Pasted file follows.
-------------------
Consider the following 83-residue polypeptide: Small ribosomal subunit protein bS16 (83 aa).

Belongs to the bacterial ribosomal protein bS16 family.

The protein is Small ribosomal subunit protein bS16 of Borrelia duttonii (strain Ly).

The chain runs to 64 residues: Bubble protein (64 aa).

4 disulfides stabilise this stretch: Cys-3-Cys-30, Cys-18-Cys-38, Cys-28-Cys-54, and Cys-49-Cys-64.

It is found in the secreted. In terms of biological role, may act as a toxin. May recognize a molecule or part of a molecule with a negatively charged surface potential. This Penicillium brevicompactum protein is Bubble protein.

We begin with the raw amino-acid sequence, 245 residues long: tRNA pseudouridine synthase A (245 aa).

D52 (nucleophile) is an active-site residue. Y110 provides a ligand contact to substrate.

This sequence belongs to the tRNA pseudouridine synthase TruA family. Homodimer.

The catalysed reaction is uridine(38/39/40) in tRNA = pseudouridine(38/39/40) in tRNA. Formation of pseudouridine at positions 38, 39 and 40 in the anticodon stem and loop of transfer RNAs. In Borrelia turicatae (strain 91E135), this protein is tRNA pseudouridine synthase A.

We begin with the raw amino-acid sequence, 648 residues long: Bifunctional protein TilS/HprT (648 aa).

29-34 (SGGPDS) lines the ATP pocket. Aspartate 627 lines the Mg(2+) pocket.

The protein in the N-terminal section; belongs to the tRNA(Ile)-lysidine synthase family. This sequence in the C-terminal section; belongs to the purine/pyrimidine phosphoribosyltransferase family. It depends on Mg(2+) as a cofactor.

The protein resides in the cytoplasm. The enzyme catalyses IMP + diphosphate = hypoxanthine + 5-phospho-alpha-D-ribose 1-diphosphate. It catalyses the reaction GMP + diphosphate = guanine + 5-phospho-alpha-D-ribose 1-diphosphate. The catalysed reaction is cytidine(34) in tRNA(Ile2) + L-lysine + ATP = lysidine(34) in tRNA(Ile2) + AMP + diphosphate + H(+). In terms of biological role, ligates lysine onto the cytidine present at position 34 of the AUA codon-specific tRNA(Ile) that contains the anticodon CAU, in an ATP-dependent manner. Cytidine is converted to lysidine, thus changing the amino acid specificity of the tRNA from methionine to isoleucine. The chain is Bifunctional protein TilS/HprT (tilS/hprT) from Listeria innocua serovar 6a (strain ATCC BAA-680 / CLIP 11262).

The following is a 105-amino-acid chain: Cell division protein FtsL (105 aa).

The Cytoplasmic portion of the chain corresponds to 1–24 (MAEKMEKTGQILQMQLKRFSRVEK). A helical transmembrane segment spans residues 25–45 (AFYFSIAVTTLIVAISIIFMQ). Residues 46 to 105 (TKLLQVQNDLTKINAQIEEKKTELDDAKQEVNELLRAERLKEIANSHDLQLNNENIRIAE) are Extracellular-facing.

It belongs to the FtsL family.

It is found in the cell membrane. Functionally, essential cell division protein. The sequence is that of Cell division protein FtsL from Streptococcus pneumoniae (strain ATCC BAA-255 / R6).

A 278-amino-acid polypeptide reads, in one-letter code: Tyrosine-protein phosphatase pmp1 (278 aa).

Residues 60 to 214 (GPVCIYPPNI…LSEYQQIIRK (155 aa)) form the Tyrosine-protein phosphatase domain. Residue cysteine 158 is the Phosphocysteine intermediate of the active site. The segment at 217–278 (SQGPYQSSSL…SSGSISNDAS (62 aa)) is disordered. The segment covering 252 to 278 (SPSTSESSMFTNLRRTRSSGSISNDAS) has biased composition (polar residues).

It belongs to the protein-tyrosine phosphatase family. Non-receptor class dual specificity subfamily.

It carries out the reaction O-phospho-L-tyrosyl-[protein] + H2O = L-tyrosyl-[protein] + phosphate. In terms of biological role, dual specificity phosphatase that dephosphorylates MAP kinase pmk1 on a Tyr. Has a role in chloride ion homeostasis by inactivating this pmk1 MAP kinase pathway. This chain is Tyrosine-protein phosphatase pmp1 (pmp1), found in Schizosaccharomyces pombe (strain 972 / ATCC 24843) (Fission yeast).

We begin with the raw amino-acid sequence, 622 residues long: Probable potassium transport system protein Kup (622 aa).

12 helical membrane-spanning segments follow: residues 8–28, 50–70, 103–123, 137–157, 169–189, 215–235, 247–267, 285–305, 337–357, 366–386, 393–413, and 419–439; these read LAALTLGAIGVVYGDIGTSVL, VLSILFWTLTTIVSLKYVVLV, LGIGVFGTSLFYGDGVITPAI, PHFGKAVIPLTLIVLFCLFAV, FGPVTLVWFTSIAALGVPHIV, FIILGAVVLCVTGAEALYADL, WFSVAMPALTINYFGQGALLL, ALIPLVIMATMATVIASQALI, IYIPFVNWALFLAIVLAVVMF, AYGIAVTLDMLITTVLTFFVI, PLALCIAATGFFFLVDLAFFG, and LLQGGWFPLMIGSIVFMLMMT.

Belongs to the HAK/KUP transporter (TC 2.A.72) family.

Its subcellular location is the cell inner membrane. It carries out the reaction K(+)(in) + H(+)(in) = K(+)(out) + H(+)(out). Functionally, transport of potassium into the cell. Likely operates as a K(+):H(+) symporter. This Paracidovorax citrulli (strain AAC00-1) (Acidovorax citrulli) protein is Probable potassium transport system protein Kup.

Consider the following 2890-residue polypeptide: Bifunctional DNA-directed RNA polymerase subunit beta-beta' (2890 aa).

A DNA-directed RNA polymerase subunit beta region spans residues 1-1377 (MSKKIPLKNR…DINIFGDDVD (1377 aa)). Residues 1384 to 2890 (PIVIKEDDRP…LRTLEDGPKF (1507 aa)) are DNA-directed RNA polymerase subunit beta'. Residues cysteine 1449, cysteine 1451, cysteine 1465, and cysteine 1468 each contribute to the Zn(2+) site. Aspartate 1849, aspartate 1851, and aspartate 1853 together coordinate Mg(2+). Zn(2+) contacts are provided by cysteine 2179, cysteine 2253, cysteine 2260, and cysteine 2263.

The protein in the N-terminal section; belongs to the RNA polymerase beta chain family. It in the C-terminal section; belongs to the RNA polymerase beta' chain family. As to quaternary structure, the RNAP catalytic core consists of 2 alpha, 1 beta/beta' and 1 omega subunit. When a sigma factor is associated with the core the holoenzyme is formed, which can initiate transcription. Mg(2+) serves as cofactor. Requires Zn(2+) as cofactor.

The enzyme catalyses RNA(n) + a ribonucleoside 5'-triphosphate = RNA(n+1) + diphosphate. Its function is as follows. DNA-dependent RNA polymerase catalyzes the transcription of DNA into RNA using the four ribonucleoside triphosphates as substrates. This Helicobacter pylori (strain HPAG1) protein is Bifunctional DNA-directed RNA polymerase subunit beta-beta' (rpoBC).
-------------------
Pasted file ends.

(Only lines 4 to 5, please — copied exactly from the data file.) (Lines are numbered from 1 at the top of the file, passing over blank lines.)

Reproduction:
The chain runs to 64 residues: Bubble protein (64 aa).

4 disulfides stabilise this stretch: Cys-3-Cys-30, Cys-18-Cys-38, Cys-28-Cys-54, and Cys-49-Cys-64.